At the very least they should have changed their ToS and then notified him of what he's violated.

    LoB
    • by dcollins (135727)

      Of course, that's just an automated message that gets sent out identically any time someone is banned.

    • by ukemike (956477) on Sunday July 17, 2011 @01:03PM (#36793450) Homepage
      Terms of Service, section 11 "Special Provisions Applicable to Advertisers" number 13 "We may reject or remove any ad for any reason."

      then section 14 "Termination" number 1 "If you violate the letter or spirit of this Statement, or otherwise create risk or possible legal exposure for us, we can stop providing all or part of Facebook to you."

      So the guy ran afoul of section 11 number 13 and was then terminated because he created "risk." Risk of loosing users. Lame.
  • Generally, we disable an account if too many of its adverts violate our Terms of Use or Advertising guidelines. Unfortunately we cannot provide you with the specific violations that have been deemed abusive. Please review our Terms of Use and Advertising guidelines if you have any further questions.

    This is such nonsense. If he has violated it, tell him where. Giving a non-specific reason and telling him to try and work it out for himself is ridiculous.

    (Yes, obviously this is a "we are banning you but no
    • Giving specific reasons would encourage people to poke at you to find weaknesses.
      • Security through obscurity then.

      • by hedwards (940851)

        I'm sorry, but that's not legitimate in this case. The rules are the rules and if you want people to live up to them, then they have to be clear. If they won't tell him what the violation was, then they have a responsibility to give the money back and not to spaz out if the ad gets relisted.

        One of the things about rule of law is that it doesn't work if the people being expected to live under it aren't clear as to what specifically the laws are. Granted this is just a contract, but the same logic applies.

  • At this rate I bet that $1B valuation and IPO will be all smoke.

  • by Compaqt (1758360) on Sunday July 17, 2011 @12:12PM (#36793100) Homepage

    A lot of companies have ads set to display when a user searches for their company name. That's not apparently the case for Facebook.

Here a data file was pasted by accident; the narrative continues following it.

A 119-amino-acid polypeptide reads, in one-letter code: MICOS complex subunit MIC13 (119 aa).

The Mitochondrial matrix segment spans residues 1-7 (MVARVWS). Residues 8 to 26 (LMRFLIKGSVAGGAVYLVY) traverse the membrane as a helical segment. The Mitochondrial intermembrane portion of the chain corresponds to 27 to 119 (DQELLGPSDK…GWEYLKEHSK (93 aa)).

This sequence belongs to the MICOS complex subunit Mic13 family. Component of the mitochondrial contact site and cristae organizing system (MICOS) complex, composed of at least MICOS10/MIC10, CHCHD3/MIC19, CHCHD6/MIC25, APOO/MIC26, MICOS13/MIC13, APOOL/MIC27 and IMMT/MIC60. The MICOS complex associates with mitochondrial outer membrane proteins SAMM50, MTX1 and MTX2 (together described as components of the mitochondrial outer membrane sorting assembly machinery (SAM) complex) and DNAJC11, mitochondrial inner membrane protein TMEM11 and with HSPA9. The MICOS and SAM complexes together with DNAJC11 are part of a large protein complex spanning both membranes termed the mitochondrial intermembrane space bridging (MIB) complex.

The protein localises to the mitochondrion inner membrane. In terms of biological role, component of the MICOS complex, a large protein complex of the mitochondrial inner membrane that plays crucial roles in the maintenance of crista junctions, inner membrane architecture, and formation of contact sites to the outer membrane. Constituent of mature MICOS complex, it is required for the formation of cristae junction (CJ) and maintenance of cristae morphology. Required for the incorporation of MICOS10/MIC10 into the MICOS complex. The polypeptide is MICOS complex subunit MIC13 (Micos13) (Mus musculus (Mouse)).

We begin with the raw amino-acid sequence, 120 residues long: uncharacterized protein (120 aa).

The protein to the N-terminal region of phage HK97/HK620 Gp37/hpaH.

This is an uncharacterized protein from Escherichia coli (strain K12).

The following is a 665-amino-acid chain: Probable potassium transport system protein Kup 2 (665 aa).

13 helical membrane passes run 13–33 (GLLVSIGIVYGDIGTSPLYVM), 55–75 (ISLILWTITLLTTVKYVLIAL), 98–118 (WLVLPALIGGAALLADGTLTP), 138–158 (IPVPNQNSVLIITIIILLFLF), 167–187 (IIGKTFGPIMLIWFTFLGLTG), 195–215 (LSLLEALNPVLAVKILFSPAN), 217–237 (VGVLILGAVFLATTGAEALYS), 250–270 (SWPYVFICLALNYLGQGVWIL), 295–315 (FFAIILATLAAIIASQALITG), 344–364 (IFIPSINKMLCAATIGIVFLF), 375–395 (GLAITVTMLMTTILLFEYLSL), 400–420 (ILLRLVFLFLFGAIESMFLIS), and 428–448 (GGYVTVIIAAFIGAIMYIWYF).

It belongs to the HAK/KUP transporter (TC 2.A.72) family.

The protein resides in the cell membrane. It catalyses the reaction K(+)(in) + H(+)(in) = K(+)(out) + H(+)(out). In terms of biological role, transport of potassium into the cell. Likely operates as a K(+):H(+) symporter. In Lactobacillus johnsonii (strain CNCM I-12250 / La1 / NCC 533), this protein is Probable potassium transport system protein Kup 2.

But has anybody seen a Facebook ad in the context of any other search terms on Google?

    • I truly don't think Facebook needs ads or Google at this point. Like Google, they are basically making sure you can't use anything electronic without seeing them. Also, Google marketing has managed to make Google the new word for search and Facebook has people asking for Facebook invites as if they're asking for a phone number. Really neither of them need each other. And both of them are obviously afraid of each other. If I were Facebook right now, I'd be looking to create my own YouTube and search engine.
    • by hedwards (940851)

      I doubt that Google bans Facebook ads, that would be a tremendous antitrust violation. More likely, Facebook either doesn't bother to advertise or only advertises for search terms that you haven't entered. I personally ignore the ads so I wouldn't know.

      Plus, it would be counterproductive given that Google+ is largely being sold by not being Facebook, ads for Facebook likely remind people that they want in on Google+

  • by hotfireball (948064) on Sunday July 17, 2011 @12:15PM (#36793116)
    The Facebook is doomed. They understand that and they are trying to do anything possible to stop people running away. But it is inevitable: Google+ is much better place to do things like that.
  • by guttentag (313541) on Sunday July 17, 2011 @12:17PM (#36793138) Journal

    'Your account has been disabled. All of your adverts have been stopped and should not be run again on the site under any circumstances. Generally, we disable an account if too many of its adverts violate our Terms of Use or Advertising guidelines. Unfortunately we cannot provide you with the specific violations that have been deemed abusive. Please review our Terms of Use and Advertising guidelines if you have any further questions.'